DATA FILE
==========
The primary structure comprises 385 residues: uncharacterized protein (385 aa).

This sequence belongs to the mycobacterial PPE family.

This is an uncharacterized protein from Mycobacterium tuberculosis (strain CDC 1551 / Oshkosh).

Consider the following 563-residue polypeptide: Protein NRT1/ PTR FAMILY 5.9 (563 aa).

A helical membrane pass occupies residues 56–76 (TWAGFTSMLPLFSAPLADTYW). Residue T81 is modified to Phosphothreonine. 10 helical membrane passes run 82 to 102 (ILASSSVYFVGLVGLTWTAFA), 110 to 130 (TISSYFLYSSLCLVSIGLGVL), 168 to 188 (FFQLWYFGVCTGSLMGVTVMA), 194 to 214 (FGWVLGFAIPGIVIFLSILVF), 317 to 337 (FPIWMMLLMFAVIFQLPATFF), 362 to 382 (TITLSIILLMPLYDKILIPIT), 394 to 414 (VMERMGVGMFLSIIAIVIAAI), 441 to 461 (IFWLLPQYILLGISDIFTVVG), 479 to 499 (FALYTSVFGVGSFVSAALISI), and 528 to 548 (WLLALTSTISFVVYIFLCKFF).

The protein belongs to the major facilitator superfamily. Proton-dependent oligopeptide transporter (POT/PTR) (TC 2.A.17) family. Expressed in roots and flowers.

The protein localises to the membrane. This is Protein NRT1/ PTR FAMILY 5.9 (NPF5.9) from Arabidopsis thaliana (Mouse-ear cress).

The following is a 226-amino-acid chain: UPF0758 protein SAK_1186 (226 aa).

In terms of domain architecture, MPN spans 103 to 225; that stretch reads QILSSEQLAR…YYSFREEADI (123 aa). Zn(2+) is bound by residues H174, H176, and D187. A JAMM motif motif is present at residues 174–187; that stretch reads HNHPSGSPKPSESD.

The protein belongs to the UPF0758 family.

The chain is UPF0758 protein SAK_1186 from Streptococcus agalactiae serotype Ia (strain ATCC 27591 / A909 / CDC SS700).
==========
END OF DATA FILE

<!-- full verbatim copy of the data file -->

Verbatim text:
The primary structure comprises 385 residues: uncharacterized protein (385 aa).

This sequence belongs to the mycobacterial PPE family.

This is an uncharacterized protein from Mycobacterium tuberculosis (strain CDC 1551 / Oshkosh).

Consider the following 563-residue polypeptide: Protein NRT1/ PTR FAMILY 5.9 (563 aa).

A helical membrane pass occupies residues 56–76 (TWAGFTSMLPLFSAPLADTYW). Residue T81 is modified to Phosphothreonine. 10 helical membrane passes run 82 to 102 (ILASSSVYFVGLVGLTWTAFA), 110 to 130 (TISSYFLYSSLCLVSIGLGVL), 168 to 188 (FFQLWYFGVCTGSLMGVTVMA), 194 to 214 (FGWVLGFAIPGIVIFLSILVF), 317 to 337 (FPIWMMLLMFAVIFQLPATFF), 362 to 382 (TITLSIILLMPLYDKILIPIT), 394 to 414 (VMERMGVGMFLSIIAIVIAAI), 441 to 461 (IFWLLPQYILLGISDIFTVVG), 479 to 499 (FALYTSVFGVGSFVSAALISI), and 528 to 548 (WLLALTSTISFVVYIFLCKFF).

The protein belongs to the major facilitator superfamily. Proton-dependent oligopeptide transporter (POT/PTR) (TC 2.A.17) family. Expressed in roots and flowers.

The protein localises to the membrane. This is Protein NRT1/ PTR FAMILY 5.9 (NPF5.9) from Arabidopsis thaliana (Mouse-ear cress).

The following is a 226-amino-acid chain: UPF0758 protein SAK_1186 (226 aa).

In terms of domain architecture, MPN spans 103 to 225; that stretch reads QILSSEQLAR…YYSFREEADI (123 aa). Zn(2+) is bound by residues H174, H176, and D187. A JAMM motif motif is present at residues 174–187; that stretch reads HNHPSGSPKPSESD.

The protein belongs to the UPF0758 family.

The chain is UPF0758 protein SAK_1186 from Streptococcus agalactiae serotype Ia (strain ATCC 27591 / A909 / CDC SS700).